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January 19, 2021
David Burda
COVID-19 Economics Innovation Policy

What Do You See in Medicaid Managed-Care Enrollment Figures?

We’re all speculating, predicting and forecasting what the post-pandemic healthcare system in the U.S. will look like in the short term and in the long term. We’re all staring and gazing at pieces of data in the hopes they’ll reveal something to us about the future.

Here’s some data that I believe is particularly prescient—Medicaid managed-care enrollment figures from the Kaiser Family Foundation. When KFF released them in early December, they didn’t get a lot of attention as rising COVID-19 cases and false claims of widespread election fraud likely crowded them out.

But, if you stop and look at them here, they tell an interesting story about what may lie ahead for patients, payers and providers. 

If you don’t have time to stop and look at them, I’m here to give you the highlights. 

From March 2019 to March 2020, enrollment in Medicaid managed-care plans declined by 1.3 percent, based on data that KFF collects from 33 state Medicaid programs that make that data publicly available.

From March 2020 to September 2020, however, enrollment in Medicaid managed-care plans jumped 11.3 percent, based on data that KFF collected from 31 of those same 33 states.        

The five states with the biggest percentage increases in Medicaid managed-care enrollment over that same period were:

  • Nevada (25.2 percent)
  • Missouri (23.9 percent)
  • Wisconsin (18.9 percent)
  • Indiana (17.1 percent)
  • Florida (16.6 percent)

KFF attributed the big change in direction for Medicaid managed-care enrollment to two COVID-related factors: rising unemployment and people losing their employer-sponsored health insurance. It also cited a third factor:  a federal financial incentive to states not to disenroll Medicaid beneficiaries.

So, what does that mean for patients moving forward? It means that if you need to enroll in Medicaid to obtain health benefits, you’ll likely end up in a plan that pays providers a capitated rate for your medical care, and you’ll have less choice over who you can see for your medical care.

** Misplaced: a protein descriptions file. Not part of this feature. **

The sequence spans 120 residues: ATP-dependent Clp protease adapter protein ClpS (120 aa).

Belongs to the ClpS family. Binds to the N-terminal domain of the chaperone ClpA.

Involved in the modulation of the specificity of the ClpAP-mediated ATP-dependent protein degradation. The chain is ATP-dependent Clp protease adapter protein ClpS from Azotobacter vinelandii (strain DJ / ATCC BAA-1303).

If you’re a payer, it translates into more members and more revenue. The KFF report said 60 percent of the increase in Medicaid managed-care enrollment from March 2020 to September 2020 went to five companies: Anthem, Centene, CVS (Aetna), Molina and UnitedHealth Group. 

If you’re a provider, it says you’ll be accepting capitated payments from payers for a lot of patients who formerly had high-paying, fee-for-service commercial health insurance. It’s time to adjust your revenue cycle management operations and your net revenue expectations.

Of course, these are just numbers from one source. Take them for what they’re worth.

But, being a suspicious journalist, I see a great story in them. What do you see?

Thanks for reading.

Stay home. Stay safe. Stay alive.

About the Author

David Burda

David Burda began covering healthcare in 1983 and hasn’t stopped since. Dave writes this monthly column “Burda on Healthcare,” contributes weekly blog posts, manages our weekly newsletter 4sight Friday, and hosts our weekly Roundup podcast. Dave believes that healthcare is a business like any other business, and customers — patients — are king. If you do what’s right for patients, good business results will follow.

Dave’s personnel experiences with the healthcare system both as a patient and family caregiver have shaped his point of view. It’s also been shaped by covering the industry for 40 years as a reporter and editor. He worked at Modern Healthcare for 25 years, the last 11 as editor.

Prior to Modern Healthcare, he did stints at the American Medical Record Association (now AHIMA) and the American Hospital Association. After Modern Healthcare, he wrote a monthly column for Twin Cities Business explaining healthcare trends to a business audience, and he developed and executed content marketing plans for leading healthcare corporations as the editorial director for healthcare strategies at MSP Communications.

When he’s not reading and writing about healthcare, Dave spends his time riding the trails of DuPage County, IL, on his bike, tending his vegetable garden and daydreaming about being a lobster fisherman in Maine. He lives in Wheaton, IL, with his lovely wife of 40 years and his three children, none of whom want to be journalists or lobster fishermen.

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